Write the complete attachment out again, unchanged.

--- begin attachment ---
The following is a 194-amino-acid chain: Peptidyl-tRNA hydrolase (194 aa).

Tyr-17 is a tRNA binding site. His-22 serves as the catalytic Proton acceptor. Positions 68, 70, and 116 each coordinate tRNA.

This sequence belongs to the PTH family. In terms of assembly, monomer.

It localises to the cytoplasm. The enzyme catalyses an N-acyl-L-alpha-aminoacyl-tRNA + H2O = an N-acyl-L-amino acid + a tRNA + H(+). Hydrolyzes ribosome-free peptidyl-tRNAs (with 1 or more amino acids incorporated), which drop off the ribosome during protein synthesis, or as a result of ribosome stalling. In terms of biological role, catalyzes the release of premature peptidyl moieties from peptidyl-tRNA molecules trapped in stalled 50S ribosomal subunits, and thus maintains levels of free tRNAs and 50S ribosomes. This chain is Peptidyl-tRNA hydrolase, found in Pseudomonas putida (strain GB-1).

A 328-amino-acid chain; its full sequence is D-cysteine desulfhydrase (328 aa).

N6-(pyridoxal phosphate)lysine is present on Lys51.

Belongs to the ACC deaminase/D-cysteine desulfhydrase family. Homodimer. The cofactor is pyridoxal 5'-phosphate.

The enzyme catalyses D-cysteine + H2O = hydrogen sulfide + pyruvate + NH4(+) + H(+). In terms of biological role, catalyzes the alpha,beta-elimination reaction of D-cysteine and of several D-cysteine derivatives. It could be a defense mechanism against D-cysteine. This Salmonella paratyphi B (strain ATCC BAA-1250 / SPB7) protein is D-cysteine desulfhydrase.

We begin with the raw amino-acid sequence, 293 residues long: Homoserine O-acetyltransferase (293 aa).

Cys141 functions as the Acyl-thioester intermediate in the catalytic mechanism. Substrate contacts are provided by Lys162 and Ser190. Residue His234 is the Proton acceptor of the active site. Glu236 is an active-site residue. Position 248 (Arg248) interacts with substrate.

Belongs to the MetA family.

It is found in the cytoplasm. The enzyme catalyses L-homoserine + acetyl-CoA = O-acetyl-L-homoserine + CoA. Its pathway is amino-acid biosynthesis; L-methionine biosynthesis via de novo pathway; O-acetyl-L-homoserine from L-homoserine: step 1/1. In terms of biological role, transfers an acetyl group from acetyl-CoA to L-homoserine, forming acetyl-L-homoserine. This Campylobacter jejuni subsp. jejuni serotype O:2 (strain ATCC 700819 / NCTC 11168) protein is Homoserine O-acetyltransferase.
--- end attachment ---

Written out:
The following is a 194-amino-acid chain: Peptidyl-tRNA hydrolase (194 aa).

Tyr-17 is a tRNA binding site. His-22 serves as the catalytic Proton acceptor. Positions 68, 70, and 116 each coordinate tRNA.

This sequence belongs to the PTH family. In terms of assembly, monomer.

It localises to the cytoplasm. The enzyme catalyses an N-acyl-L-alpha-aminoacyl-tRNA + H2O = an N-acyl-L-amino acid + a tRNA + H(+). Hydrolyzes ribosome-free peptidyl-tRNAs (with 1 or more amino acids incorporated), which drop off the ribosome during protein synthesis, or as a result of ribosome stalling. In terms of biological role, catalyzes the release of premature peptidyl moieties from peptidyl-tRNA molecules trapped in stalled 50S ribosomal subunits, and thus maintains levels of free tRNAs and 50S ribosomes. This chain is Peptidyl-tRNA hydrolase, found in Pseudomonas putida (strain GB-1).

A 328-amino-acid chain; its full sequence is D-cysteine desulfhydrase (328 aa).

N6-(pyridoxal phosphate)lysine is present on Lys51.

Belongs to the ACC deaminase/D-cysteine desulfhydrase family. Homodimer. The cofactor is pyridoxal 5'-phosphate.

The enzyme catalyses D-cysteine + H2O = hydrogen sulfide + pyruvate + NH4(+) + H(+). In terms of biological role, catalyzes the alpha,beta-elimination reaction of D-cysteine and of several D-cysteine derivatives. It could be a defense mechanism against D-cysteine. This Salmonella paratyphi B (strain ATCC BAA-1250 / SPB7) protein is D-cysteine desulfhydrase.

We begin with the raw amino-acid sequence, 293 residues long: Homoserine O-acetyltransferase (293 aa).

Cys141 functions as the Acyl-thioester intermediate in the catalytic mechanism. Substrate contacts are provided by Lys162 and Ser190. Residue His234 is the Proton acceptor of the active site. Glu236 is an active-site residue. Position 248 (Arg248) interacts with substrate.

Belongs to the MetA family.

It is found in the cytoplasm. The enzyme catalyses L-homoserine + acetyl-CoA = O-acetyl-L-homoserine + CoA. Its pathway is amino-acid biosynthesis; L-methionine biosynthesis via de novo pathway; O-acetyl-L-homoserine from L-homoserine: step 1/1. In terms of biological role, transfers an acetyl group from acetyl-CoA to L-homoserine, forming acetyl-L-homoserine. This Campylobacter jejuni subsp. jejuni serotype O:2 (strain ATCC 700819 / NCTC 11168) protein is Homoserine O-acetyltransferase.